Studies have shown that masks significantly decrease the chances of transmitting coronavirus, and some types of masks can help prevent their wearers from catching the virus. — Rob Picheta, CNN Journalist
Studies have shown that masks significantly decrease the chances of transmitting coronavirus, and some types of masks can help prevent their wearers from catching the virus. — Rob Picheta, CNN Journalist

Masks remain a symbol of a divided society — between those who feel we have restricted too much and those who feel we have not intervened enough during the pandemic. —  Simon Williams, a senior lecturer on Covid-19 behaviors at Swansea University in Wales
Masks remain a symbol of a divided society — between those who feel we have restricted too much and those who feel we have not intervened enough during the pandemic. — Simon Williams, a senior lecturer on Covid-19 behaviors at Swansea University in Wales

Why the world is still arguing over face masks, 20 months into the pandemic
Spikes in transmission were met with lockdowns; international travel was heavily restricted; and though domestic constraints frequently proved controversial, hygiene measures like social distancing, hand-washing and mask-wearing were strongly encouraged -- if not legally mandated.

But those days are behind us. Pandemic management now differs widely from country to country -- with the face mask just one example of the world's increasingly fractured approach to Covid-19.

The science behind masks is fairly clear, and has only become more robust over the course of the pandemic. Studies have shown that masks significantly decrease the chances of transmitting coronavirus, and some types of masks can help prevent their wearers from catching the virus.

Yet debates still rage in multiple countries over their use, and some regions have recently removed mandates that people wear them in crowded spaces.

"Masks remain a symbol of a divided society -- between those who feel we have restricted too much and those who feel we have not intervened enough during the pandemic," Simon Williams, a senior lecturer on Covid-19 behaviors at Swansea University in Wales, told CNN.

With the prospect of another winter pandemic brewing, some countries are grappling with calls to return to mask use. But they face resistance from people fatigued by endless mixed messaging -- and many experts fear that in countries where rules have been relaxed, reimposing mandates could be complicated.


... Outside parts of south-east Asia, where mask-wearing had become common after the SARS outbreak in 2002, few countries were used to covering their faces in public. But the unique shock of the Covid-19 outbreak meant behaviors quickly changed, experts say.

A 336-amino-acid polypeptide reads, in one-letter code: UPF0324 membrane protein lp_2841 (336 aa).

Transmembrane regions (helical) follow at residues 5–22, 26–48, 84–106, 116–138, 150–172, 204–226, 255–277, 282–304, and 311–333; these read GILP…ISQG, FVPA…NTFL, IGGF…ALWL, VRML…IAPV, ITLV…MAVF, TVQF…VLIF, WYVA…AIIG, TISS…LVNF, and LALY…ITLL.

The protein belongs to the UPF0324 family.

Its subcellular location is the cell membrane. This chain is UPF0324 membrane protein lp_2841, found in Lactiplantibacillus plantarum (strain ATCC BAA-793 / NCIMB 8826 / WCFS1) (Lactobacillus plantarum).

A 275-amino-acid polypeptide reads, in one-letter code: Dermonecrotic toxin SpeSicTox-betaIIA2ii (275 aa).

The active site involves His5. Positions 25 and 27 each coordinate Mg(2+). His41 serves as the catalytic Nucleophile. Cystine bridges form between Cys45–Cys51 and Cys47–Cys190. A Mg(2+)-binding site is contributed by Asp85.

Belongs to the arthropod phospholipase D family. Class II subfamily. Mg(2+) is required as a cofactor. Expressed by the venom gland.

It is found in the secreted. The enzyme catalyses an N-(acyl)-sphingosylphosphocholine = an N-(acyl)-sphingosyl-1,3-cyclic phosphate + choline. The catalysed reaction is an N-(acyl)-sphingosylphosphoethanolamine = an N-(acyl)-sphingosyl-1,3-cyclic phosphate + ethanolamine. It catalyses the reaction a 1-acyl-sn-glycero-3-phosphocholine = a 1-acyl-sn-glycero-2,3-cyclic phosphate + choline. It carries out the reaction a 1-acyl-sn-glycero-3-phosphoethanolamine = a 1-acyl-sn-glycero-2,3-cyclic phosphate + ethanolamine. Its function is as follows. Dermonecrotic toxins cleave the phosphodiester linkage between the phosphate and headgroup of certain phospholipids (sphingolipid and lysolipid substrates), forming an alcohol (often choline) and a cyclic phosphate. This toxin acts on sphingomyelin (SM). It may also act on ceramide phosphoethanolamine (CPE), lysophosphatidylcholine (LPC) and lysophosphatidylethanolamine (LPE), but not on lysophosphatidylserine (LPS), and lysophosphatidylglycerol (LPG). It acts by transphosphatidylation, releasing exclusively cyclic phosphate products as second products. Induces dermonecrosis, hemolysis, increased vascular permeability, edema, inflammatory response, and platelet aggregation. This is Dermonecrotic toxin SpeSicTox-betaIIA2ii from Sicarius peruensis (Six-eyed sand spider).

"Behavioral scientists and policymakers were quite surprised at how quickly people adopted masks once they were required," WIlliams said.

"The biggest development in mask perceptions over the pandemic has been an acceptance generally that they protect others as much, if not more, than the wearer," he added.

"The exact benefits in terms of cases prevented and lives saved are still being studied -- but even marginal gains are worthwhile when masks are relatively low-cost interventions, in that they are much easier for us than things like distancing or isolating."

But now, despite the body of scientific research into face masks only expanding, countries are heading in various directions.

... Experts say that whether most people will wear masks depends largely on the rules that are in place.

"The single biggest influence across all reason of face mask wearing appears to be the law," said Ivo Vlaev, a professor of behavioral science at the University of Warwick. He cited data from Imperial College London's Covid Behaviour Tracker, the largest rolling study of the societal impact of Covid-19 in the world.

"(Mandating) a behavior helps send out the signal that it is important," Williams added. "Mask wearing is a behavior that is really influenced by social norms -- or peer pressure -- and so in a setting where masks are no longer mandated, this might influence others not to wear theirs."
Read the full article: https://www.cnn.com/2021/11/02/health/face-mask-debate-covid-19-pandemic-cmd-intl/index.html